"The PDA is replacing the filing cabinet for many users," says Magnus Ahlberg, managing director of Pointsec Mobile Technologies. He adds that they no longer leave their national insurance and bank details at home, but carry them around, blissfully unaware of what might happen if this information is lost and not adequately protected.
"Money could be taken out of your bank account, all your personal and business secrets could be breached, your customer databases could be stolen or worse still you could lose your entire identity," he warns.
"According to Home Office Minister Beverley Hughes, ID fraud costs the country more than £1.3 billion every year, and it takes the average victim of identity theft 300 hours to put their records straight."
Pointsec is one of a growing list of companies that develop access control and encryption systems for PCs and mobile devices, and earlier this year it commissioned a PDA usage survey (see end). Ahlberg says the results will make concerning reading for corporate network managers, as well as for individual PDA owners.
"Apart from the obvious ramifications of losing their PDA with all their personal and business information on it, users could also be in breach of the Data Protection Act," he explains.
He adds that employers need to introduce a workable security policy to cover PDAs, and communicate it regularly to the workforce. They should regularly audit the mobile devices within the organisation, and make sure that if staff are storing company data on their own PDAs, then these must be included in the company's centrally managed security system.
"It is a fact that the amount of data that resides outside the corporate LAN is growing," agrees Yad Jaura, worldwide product marketing manager at XcelleNet, one of several companies which supply software for managing and securing mobile devices.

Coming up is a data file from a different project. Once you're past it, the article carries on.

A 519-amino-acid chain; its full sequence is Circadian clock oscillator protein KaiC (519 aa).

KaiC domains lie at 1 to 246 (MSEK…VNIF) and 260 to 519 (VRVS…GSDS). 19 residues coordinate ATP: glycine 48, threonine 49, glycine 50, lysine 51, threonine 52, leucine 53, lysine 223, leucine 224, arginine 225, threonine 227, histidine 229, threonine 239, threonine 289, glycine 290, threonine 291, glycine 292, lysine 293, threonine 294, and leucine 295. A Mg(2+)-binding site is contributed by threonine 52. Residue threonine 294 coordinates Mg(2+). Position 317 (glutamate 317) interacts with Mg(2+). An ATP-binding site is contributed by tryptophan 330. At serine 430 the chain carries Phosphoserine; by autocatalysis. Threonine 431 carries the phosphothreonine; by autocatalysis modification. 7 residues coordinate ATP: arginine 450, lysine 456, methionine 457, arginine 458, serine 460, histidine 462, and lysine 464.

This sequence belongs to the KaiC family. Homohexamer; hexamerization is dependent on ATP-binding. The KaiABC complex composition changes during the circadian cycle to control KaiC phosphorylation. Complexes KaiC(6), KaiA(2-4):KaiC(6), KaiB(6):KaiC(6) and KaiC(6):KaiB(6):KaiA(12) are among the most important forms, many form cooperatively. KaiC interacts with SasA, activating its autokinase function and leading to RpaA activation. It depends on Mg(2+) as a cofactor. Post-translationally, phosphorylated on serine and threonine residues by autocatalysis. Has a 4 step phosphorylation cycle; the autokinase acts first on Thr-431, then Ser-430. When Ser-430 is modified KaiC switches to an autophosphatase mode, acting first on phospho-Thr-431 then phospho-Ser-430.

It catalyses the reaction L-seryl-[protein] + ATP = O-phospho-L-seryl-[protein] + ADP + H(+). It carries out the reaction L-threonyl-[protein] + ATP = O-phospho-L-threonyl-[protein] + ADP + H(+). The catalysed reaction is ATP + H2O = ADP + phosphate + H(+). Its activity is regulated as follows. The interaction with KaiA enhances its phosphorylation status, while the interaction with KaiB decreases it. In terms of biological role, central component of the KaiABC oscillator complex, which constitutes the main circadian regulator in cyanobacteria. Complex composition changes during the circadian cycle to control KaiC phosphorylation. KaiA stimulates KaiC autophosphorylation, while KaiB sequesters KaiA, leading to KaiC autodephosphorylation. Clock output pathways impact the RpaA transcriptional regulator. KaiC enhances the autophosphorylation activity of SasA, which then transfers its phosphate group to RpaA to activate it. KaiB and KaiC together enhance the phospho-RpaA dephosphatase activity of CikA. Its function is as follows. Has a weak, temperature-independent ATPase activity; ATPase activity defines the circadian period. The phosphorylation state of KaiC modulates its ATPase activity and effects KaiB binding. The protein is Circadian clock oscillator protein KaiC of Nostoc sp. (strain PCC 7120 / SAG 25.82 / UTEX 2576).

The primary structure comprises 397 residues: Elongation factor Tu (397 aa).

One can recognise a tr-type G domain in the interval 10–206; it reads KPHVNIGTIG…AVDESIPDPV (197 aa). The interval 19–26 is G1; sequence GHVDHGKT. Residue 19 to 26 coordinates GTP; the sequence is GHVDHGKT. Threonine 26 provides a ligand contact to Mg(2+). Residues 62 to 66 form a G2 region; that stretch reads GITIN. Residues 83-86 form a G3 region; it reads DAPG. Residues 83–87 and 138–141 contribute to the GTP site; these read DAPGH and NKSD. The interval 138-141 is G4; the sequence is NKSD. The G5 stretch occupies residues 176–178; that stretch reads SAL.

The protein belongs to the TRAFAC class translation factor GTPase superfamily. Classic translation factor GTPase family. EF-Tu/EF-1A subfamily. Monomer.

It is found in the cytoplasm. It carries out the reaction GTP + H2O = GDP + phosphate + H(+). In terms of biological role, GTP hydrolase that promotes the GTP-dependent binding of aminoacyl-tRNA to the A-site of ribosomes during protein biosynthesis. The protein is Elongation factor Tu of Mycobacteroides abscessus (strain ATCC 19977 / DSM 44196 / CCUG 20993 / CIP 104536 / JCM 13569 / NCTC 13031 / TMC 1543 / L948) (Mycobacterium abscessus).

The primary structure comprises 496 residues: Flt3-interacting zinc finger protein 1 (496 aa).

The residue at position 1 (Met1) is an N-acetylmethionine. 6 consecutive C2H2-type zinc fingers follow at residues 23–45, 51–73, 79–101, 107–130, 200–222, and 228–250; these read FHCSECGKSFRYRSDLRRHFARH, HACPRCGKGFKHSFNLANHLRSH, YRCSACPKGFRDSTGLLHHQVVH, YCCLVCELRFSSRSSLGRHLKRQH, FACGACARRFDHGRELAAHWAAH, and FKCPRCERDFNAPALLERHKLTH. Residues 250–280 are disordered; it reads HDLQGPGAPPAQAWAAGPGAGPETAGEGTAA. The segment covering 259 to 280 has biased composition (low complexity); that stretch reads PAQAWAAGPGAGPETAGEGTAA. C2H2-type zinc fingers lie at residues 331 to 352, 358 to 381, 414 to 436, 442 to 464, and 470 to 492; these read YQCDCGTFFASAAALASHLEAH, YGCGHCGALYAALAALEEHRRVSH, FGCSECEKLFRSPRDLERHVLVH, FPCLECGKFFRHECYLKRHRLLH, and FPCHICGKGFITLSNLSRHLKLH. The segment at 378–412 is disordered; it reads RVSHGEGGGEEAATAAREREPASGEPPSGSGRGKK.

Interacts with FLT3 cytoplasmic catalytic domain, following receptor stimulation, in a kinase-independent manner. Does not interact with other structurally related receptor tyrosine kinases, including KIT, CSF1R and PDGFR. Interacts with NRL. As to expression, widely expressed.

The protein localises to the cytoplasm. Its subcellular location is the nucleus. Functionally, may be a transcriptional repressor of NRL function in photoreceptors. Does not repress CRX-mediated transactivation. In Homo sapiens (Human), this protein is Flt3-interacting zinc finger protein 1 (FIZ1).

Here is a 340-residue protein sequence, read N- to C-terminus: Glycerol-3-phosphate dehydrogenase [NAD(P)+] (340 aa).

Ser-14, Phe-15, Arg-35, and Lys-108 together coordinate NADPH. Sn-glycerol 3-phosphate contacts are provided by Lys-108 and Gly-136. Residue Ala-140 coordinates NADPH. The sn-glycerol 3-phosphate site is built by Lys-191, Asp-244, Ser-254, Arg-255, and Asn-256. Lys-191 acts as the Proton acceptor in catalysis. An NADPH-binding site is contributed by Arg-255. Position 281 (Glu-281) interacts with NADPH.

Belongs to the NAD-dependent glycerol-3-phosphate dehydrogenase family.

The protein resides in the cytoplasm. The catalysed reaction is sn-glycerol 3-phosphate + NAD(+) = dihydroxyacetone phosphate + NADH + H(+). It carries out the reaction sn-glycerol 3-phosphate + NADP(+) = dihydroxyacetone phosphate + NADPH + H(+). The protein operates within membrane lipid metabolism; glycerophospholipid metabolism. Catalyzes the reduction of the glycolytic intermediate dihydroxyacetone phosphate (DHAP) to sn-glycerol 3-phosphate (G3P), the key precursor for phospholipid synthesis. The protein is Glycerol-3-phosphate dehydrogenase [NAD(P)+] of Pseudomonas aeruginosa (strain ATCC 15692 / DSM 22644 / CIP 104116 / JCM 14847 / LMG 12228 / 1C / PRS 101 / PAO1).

"With a tremendous amount of sensitive business data residing in organiser data and email alone, it's not surprising that we're already seeing security concerns and incidents reflected in published articles and surveys everyday. Mobile devices are not only physically difficult to monitor and maintain but also create very specific application and data management needs."
Jaura suggests that network and security administrators should look at implementing a range of basic security features, including enforced power-on passwords that users cannot disable, on-device data encryption, and centralised policy-based management.
He adds that software such as XcelleNet's Afaria Security Manager can also lock down a lost or stolen device, so that only administrators can access it. It can even clear the device completely by either deleting data or restoring it to factory settings with a hard reset.
10 facts from the PDA Usage Survey 2003 (source: Pointsec)
1. A third do not use password-protect their PDA, and yet a third use their PDAs to store their passwords. 2. The most common place to lose a PDA or other mobile device is a taxi. 3. 41 percent are now using their PDA to access their corporate network. 4. 57 percent do not encrypt corporate data held on their PDA. 5. 73 percent of companies do not have a specific security policy for mobile devices. 6. 80 percent of people back-up the information they store on their PDA. 7. 80 percent use their PDA to store business names and addresses. 8. 33 percent use their PDA to store passwords/PINs. 9. 25 percent use their PDA to store bank account details. 10. 25 percent use their PDA to store corporate information.
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